“In those reports, our employees are sometimes accused of being desperate souls and treated as robots,” he said, adding that it is not accurate. Roughly 94 percent of employees would recommend Amazon to a friend as a place to work, he said.

But shareholders voted down a proposal Wednesday to place an hourly worker on the board to directly assess and address the risks they face. It also failed to pass proposals for a racial equity audit of its policies, practices, products and services to analyze how its treatment of workers and technologies, such as Ring and Amazon Rekognition, disproportionately harm or discriminate against people of color.

Bezos told shareholders that the company has reduced workplace stress injuries by 32 percent between 2019 and 2020 and the company’s $15 minimum wage has led to an overall lift in pay across employers.

Unfair competition

Amazon’s dominance has also prompted policymakers and legal scholars to voice concerns and take action over its impact on consumers and competition. This week, Washington, D.C., Attorney General Karl Racine accused the company of antitrust violations claiming its “fair price policy” across its third-party seller network unfairly raised prices for consumers during the early months of the pandemic, and suppressed innovation.

But Jack Evans, an Amazon spokesperson, said in an email that “The D.C. attorney general has it exactly backwards – sellers set their own prices for the products they offer in our store.” He added that “Amazon takes pride in the fact that we offer low prices across the broadest selection, and like any store we reserve the right not to highlight offers to customers that are not priced competitively.”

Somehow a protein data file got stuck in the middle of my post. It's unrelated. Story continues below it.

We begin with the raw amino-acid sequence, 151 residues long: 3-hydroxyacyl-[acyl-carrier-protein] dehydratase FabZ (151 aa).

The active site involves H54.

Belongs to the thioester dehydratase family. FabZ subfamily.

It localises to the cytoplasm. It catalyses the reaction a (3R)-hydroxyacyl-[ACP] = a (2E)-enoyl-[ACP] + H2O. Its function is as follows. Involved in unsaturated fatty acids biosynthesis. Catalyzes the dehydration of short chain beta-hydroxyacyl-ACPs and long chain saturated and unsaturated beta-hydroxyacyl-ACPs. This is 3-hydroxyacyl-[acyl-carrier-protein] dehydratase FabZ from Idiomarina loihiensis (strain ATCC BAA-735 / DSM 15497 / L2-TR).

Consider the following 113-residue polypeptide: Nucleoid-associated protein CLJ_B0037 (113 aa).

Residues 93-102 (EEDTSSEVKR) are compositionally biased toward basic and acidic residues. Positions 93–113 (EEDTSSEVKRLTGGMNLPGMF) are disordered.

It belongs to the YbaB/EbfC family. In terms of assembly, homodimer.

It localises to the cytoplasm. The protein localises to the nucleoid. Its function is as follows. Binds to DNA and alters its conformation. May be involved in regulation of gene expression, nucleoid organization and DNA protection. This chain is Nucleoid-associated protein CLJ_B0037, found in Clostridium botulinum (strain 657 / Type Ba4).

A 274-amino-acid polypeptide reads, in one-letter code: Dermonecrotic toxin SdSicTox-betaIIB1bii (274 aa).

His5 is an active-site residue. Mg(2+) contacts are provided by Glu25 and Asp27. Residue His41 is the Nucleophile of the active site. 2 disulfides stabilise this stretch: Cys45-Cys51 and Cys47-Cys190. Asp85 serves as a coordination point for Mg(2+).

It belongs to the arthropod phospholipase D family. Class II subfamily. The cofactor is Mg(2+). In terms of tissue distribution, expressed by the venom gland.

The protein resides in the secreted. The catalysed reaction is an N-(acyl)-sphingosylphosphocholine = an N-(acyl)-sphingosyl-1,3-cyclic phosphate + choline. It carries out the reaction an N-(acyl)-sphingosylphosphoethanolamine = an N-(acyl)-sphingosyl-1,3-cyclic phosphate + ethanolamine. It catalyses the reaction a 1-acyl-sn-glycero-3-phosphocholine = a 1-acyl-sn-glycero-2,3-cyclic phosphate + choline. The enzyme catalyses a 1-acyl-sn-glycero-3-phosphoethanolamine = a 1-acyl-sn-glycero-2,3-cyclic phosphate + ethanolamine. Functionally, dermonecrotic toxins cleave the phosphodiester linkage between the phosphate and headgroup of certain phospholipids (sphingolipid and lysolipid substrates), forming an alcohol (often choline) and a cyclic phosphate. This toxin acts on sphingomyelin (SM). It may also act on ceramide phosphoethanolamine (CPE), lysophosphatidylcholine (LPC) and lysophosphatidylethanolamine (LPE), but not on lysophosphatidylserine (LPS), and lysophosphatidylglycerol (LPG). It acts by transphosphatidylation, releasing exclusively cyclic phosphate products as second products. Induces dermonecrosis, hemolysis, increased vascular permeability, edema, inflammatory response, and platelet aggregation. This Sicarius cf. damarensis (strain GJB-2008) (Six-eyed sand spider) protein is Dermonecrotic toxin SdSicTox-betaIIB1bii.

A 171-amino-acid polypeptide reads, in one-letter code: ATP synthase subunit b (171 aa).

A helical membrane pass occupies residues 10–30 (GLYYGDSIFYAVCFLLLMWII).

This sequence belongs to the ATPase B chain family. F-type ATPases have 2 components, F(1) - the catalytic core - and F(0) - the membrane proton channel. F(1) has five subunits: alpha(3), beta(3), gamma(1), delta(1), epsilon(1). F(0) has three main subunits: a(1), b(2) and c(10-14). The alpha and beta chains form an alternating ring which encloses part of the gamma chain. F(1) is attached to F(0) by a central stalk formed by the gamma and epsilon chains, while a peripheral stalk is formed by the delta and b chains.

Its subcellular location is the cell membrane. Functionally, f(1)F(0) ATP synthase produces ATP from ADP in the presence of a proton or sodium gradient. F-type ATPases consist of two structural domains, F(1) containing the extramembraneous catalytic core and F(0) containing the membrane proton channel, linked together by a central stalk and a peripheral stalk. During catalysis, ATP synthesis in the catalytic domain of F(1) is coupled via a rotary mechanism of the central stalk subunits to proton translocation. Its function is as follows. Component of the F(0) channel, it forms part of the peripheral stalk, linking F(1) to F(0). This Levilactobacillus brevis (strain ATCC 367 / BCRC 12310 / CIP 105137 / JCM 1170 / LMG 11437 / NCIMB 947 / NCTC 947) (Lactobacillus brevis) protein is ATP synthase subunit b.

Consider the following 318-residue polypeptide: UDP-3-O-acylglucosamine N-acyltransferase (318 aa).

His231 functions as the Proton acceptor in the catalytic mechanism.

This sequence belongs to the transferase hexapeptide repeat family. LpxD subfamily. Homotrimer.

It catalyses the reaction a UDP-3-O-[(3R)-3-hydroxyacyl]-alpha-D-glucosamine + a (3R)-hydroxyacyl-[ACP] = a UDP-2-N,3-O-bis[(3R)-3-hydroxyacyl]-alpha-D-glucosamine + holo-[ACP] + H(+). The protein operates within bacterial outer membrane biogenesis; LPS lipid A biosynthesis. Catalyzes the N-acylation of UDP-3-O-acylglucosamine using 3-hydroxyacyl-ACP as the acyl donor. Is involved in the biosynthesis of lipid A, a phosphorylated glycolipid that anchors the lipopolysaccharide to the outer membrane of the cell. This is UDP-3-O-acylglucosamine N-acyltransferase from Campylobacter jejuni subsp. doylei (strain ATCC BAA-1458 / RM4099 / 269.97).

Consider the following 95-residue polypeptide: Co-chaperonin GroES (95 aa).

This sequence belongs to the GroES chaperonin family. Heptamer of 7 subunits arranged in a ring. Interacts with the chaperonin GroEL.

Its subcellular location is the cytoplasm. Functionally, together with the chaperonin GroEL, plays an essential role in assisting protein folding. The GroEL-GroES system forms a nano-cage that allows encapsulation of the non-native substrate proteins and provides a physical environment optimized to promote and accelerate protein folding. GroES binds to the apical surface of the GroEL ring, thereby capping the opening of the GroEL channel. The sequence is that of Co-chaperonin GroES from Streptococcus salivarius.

The lawsuit led by Racine comes nearly a year after Bezos, along with CEOs from the country’s top technology companies including Facebook, Google and Apple, testified in front of the House Judiciary Committee on antitrust practices. There, Bezos told the committee he “can’t guarantee” the company has never used third-party seller data to bolster its own brand sales, a practice that would amount to anti-competitive behavior.

Still a shareholder proposal to institute a “robust board oversight” group to address risks related to anti-competitive practices failed to pass Wednesday.

Climate challenges

Bezos also made sure to address the challenges the company has been facing with its handling of climate issues. Beginning in 2019, Amazon workers with the group Amazon Employees for Climate Justice have used their shareholder positions to introduce climate-related proposals and organize internally to advocate for more robust action around climate justice.

Amazon successfully blocked a proposal from consideration this year that would have enhanced its emissions goals and address its logistics network’s environmental harms across the Black, Latino, Indigenous and immigrant neighborhoods where its distribution centers are based.

But Bezos said the company is making progress toward its goal of powering all of its businesses with 100 percent renewable energy by 2025 and it is continuing to sign new companies to its pledge to reach net zero emissions by 2040.

Amazon Employees for Climate Justice said in an emailed statement Wednesday that the company needed to do more. “Amazon needs to complete the basic first step of acknowledging the harm done, and then move to fix the problem at the scale of Amazon by deploying zero-emissions technologies in the communities most affected first.”